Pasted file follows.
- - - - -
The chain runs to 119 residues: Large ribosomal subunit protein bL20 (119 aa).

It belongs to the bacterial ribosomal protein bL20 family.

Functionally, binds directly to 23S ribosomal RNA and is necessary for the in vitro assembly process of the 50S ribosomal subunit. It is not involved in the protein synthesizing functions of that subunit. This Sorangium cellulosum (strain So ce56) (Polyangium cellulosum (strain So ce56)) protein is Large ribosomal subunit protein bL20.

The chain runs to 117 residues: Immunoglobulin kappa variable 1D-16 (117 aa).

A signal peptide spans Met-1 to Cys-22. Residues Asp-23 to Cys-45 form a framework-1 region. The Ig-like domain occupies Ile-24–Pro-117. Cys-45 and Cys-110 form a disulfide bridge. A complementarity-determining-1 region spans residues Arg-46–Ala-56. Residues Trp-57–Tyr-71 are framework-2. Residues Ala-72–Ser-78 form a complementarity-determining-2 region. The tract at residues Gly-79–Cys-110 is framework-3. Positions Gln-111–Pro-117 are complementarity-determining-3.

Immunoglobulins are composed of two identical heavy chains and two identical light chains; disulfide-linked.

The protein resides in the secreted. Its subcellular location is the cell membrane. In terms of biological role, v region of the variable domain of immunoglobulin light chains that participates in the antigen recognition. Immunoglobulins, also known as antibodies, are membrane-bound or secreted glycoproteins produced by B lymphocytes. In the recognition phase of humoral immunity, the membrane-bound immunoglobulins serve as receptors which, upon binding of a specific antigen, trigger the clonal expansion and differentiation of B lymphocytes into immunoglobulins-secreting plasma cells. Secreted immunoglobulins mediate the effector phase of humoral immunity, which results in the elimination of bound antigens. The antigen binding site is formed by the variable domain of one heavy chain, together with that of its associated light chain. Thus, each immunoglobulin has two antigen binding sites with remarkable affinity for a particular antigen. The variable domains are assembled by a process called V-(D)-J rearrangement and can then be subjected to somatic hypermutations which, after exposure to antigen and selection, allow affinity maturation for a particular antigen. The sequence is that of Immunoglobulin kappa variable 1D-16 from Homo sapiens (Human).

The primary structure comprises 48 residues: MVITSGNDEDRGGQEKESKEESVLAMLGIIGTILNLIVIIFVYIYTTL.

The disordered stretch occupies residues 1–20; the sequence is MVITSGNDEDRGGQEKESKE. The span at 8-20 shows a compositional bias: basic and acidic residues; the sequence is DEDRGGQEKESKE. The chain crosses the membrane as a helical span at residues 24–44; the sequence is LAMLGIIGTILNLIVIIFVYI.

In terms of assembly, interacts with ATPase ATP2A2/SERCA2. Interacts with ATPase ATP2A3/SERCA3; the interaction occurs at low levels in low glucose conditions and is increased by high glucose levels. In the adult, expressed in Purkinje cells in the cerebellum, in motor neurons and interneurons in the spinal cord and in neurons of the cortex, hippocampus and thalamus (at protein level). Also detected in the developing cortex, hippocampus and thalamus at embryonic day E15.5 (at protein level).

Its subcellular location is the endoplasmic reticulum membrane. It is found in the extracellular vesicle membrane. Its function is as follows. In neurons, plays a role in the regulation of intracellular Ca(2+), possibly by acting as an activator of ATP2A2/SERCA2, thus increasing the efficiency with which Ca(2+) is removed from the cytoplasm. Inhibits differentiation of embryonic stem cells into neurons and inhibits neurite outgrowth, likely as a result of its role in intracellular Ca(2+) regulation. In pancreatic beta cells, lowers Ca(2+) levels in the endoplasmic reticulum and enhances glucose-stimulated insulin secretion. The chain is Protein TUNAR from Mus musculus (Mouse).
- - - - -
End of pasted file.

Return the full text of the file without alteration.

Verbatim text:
The chain runs to 119 residues: Large ribosomal subunit protein bL20 (119 aa).

It belongs to the bacterial ribosomal protein bL20 family.

Functionally, binds directly to 23S ribosomal RNA and is necessary for the in vitro assembly process of the 50S ribosomal subunit. It is not involved in the protein synthesizing functions of that subunit. This Sorangium cellulosum (strain So ce56) (Polyangium cellulosum (strain So ce56)) protein is Large ribosomal subunit protein bL20.

The chain runs to 117 residues: Immunoglobulin kappa variable 1D-16 (117 aa).

A signal peptide spans Met-1 to Cys-22. Residues Asp-23 to Cys-45 form a framework-1 region. The Ig-like domain occupies Ile-24–Pro-117. Cys-45 and Cys-110 form a disulfide bridge. A complementarity-determining-1 region spans residues Arg-46–Ala-56. Residues Trp-57–Tyr-71 are framework-2. Residues Ala-72–Ser-78 form a complementarity-determining-2 region. The tract at residues Gly-79–Cys-110 is framework-3. Positions Gln-111–Pro-117 are complementarity-determining-3.

Immunoglobulins are composed of two identical heavy chains and two identical light chains; disulfide-linked.

The protein resides in the secreted. Its subcellular location is the cell membrane. In terms of biological role, v region of the variable domain of immunoglobulin light chains that participates in the antigen recognition. Immunoglobulins, also known as antibodies, are membrane-bound or secreted glycoproteins produced by B lymphocytes. In the recognition phase of humoral immunity, the membrane-bound immunoglobulins serve as receptors which, upon binding of a specific antigen, trigger the clonal expansion and differentiation of B lymphocytes into immunoglobulins-secreting plasma cells. Secreted immunoglobulins mediate the effector phase of humoral immunity, which results in the elimination of bound antigens. The antigen binding site is formed by the variable domain of one heavy chain, together with that of its associated light chain. Thus, each immunoglobulin has two antigen binding sites with remarkable affinity for a particular antigen. The variable domains are assembled by a process called V-(D)-J rearrangement and can then be subjected to somatic hypermutations which, after exposure to antigen and selection, allow affinity maturation for a particular antigen. The sequence is that of Immunoglobulin kappa variable 1D-16 from Homo sapiens (Human).

The primary structure comprises 48 residues: MVITSGNDEDRGGQEKESKEESVLAMLGIIGTILNLIVIIFVYIYTTL.

The disordered stretch occupies residues 1–20; the sequence is MVITSGNDEDRGGQEKESKE. The span at 8-20 shows a compositional bias: basic and acidic residues; the sequence is DEDRGGQEKESKE. The chain crosses the membrane as a helical span at residues 24–44; the sequence is LAMLGIIGTILNLIVIIFVYI.

In terms of assembly, interacts with ATPase ATP2A2/SERCA2. Interacts with ATPase ATP2A3/SERCA3; the interaction occurs at low levels in low glucose conditions and is increased by high glucose levels. In the adult, expressed in Purkinje cells in the cerebellum, in motor neurons and interneurons in the spinal cord and in neurons of the cortex, hippocampus and thalamus (at protein level). Also detected in the developing cortex, hippocampus and thalamus at embryonic day E15.5 (at protein level).

Its subcellular location is the endoplasmic reticulum membrane. It is found in the extracellular vesicle membrane. Its function is as follows. In neurons, plays a role in the regulation of intracellular Ca(2+), possibly by acting as an activator of ATP2A2/SERCA2, thus increasing the efficiency with which Ca(2+) is removed from the cytoplasm. Inhibits differentiation of embryonic stem cells into neurons and inhibits neurite outgrowth, likely as a result of its role in intracellular Ca(2+) regulation. In pancreatic beta cells, lowers Ca(2+) levels in the endoplasmic reticulum and enhances glucose-stimulated insulin secretion. The chain is Protein TUNAR from Mus musculus (Mouse).